>For my country, let me judge myself (as I have lived "there").

That's fair, but I'm not sure if anything I mentioned was actually untrue or even controversial .. even if I didn't grow up in Yugoslavia.


Egalitarian PC Revolution? What are you smoking? PCs were only available to the very wealthy and only the fortunate and privileged could hope to break into that industry. The entire space also quickly became a copyright and patent minefield. If you look at the USA, given it was the centre of the PC and Internet revolutions, access to a PC for the average household had really slow uptake. We in the West have a horrible habit of only looking at the upper echelons of our society to see how we are doing while ignoring that the average household is poor as hell.

>Egalitarian PC Revolution? What are you smoking? PCs were only available to the very wealthy and only the fortunate and privileged could hope to break into that industry.

Yes. Egalitarian. The prices collapsed from a level where only the rich and businesses could afford them, to a level where EVERYONE could afford them. And to be clear, there were hundreds of different kinds of personal computers at all kinds of price levels. For example, the Commodore64 was priced at a very accessible $595 ($1600 inflation adjusted) in 1982.

>The entire space also quickly became a copyright and patent minefield.

Whatever problems or issues you can point to, you cannot deny the reality of broad adoption of computers in the span of a decade, a trend which continued through the Internet and Mobile revolutions. The copyright and patent issues clearly were not a hindrance.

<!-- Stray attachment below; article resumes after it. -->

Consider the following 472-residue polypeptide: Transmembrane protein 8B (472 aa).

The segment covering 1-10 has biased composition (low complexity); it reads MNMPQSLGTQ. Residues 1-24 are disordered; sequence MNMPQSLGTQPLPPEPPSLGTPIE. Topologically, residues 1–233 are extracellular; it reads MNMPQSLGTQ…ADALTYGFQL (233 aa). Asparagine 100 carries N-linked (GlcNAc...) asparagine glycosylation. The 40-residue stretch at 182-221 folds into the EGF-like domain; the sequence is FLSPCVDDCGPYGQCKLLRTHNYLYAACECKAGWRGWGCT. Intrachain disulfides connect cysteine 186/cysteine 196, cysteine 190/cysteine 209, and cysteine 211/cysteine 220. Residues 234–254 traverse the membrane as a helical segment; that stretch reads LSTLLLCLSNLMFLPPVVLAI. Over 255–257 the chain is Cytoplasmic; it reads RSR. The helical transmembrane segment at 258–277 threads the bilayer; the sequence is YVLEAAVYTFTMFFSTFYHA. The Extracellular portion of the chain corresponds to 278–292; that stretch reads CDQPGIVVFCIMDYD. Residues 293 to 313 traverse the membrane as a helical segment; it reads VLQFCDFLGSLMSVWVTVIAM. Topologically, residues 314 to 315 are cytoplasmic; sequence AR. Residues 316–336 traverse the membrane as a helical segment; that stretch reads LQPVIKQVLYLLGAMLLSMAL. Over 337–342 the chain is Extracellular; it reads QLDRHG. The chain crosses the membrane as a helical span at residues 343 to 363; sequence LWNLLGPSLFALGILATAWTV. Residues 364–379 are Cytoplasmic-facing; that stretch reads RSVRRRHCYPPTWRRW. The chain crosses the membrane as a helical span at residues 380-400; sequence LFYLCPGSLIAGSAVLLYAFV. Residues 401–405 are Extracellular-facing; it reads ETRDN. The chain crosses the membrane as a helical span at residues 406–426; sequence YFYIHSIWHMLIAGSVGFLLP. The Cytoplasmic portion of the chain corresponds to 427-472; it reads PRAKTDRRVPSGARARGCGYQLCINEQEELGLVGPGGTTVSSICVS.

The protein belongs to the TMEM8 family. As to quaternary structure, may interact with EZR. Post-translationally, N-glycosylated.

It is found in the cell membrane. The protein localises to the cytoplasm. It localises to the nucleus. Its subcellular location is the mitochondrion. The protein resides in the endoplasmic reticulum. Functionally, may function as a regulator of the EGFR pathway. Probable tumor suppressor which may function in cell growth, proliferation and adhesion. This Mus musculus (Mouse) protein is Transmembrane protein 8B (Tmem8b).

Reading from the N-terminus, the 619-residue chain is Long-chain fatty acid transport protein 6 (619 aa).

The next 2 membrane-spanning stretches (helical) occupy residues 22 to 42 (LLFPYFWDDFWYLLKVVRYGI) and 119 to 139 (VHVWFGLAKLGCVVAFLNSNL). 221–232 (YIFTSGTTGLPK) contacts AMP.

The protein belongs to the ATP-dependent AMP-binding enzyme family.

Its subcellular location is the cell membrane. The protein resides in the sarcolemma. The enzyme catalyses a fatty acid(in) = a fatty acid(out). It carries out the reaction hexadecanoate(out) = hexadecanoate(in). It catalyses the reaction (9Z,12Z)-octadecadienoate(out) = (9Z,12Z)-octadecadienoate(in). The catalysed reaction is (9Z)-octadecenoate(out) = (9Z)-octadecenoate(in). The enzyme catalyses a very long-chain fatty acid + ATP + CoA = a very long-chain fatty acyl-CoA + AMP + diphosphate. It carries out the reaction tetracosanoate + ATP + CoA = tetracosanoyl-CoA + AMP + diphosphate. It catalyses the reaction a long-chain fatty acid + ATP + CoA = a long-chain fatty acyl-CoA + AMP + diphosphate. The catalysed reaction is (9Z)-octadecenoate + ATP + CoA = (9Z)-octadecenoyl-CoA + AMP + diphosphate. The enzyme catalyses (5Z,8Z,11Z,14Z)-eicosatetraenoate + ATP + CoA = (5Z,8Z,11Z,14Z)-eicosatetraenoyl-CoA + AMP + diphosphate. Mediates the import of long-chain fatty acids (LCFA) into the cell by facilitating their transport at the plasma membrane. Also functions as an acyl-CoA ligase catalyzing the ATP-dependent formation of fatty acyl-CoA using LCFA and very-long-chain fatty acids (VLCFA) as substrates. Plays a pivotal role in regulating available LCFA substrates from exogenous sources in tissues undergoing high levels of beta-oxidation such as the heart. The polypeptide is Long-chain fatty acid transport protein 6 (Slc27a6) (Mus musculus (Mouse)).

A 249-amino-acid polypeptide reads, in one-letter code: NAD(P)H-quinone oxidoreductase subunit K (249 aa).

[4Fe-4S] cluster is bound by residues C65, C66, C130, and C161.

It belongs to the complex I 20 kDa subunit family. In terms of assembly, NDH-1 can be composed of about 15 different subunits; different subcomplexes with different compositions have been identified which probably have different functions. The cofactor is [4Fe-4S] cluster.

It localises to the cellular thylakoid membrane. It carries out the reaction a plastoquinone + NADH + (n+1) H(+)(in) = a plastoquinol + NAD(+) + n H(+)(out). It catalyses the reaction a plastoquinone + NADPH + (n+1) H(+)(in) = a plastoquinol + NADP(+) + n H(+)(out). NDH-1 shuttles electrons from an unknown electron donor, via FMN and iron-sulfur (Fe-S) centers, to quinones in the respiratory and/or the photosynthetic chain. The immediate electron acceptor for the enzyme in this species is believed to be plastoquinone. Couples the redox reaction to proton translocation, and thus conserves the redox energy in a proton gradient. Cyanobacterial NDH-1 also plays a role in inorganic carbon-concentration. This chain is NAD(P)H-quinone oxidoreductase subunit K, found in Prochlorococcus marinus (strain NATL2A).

>We in the West have a horrible habit of only looking at the upper echelons of our society

What are you talking about? My parents, who were recent immigrants at the time, working menial low-wage jobs, bought a personal computer in late 80s for our household. Trust me, we were not in the 'upper echelons of society', unless the 'upper echelons of society' pick strawberries to supplement income from another minimum wage job.


Most people who grew up in Yugoslavia are fond of it, and they rarely factor the wars in their opinion. That said, prewar Yugoslavia was 1000x better than anything Warsaw Pact.

Slovenia was the richest federal unit within Yugloslavia and I guess that makes them the most successful experiment in socialism like ever. I think at that time they were doing better than the current Greece and Portugal. However, the rest of Yugloslavia wasn't that great.

It was very regional in Yugoslavia. For example, eastern Slovenia was behind Zagreb and some coastal areas of Croatia. It was behind cities like Novi Sad, Belgrade in Serbia and many others. Slovenia as a whole was of course better developed partly due to commerce/proximity with Italy and Austria.

Sarajevo in the 80s was pretty good and it was still behind Zagreb and Belgrade. I moved to northern Italy in 92 and the standard of living wasn't that much better for most people compared to a larger Yugoslavian city in the 80s.

A few aphorisms about Voja Antonić:

1. He was involved as a skeptic and wrote a well-received (among my friends at least) book debunking psychics and various kinds of nonsense. As a teenage boy in Serbia (in the late 90s?), I asked him to translate a portion of the book to English and put the translation on my website. He graciously allowed me to do so. Part of why I wanted to go through that massive effort was to convince an English-speaking girlfriend (whom I've met online!) that astrology is nonsense. You could say that relationship did not last long.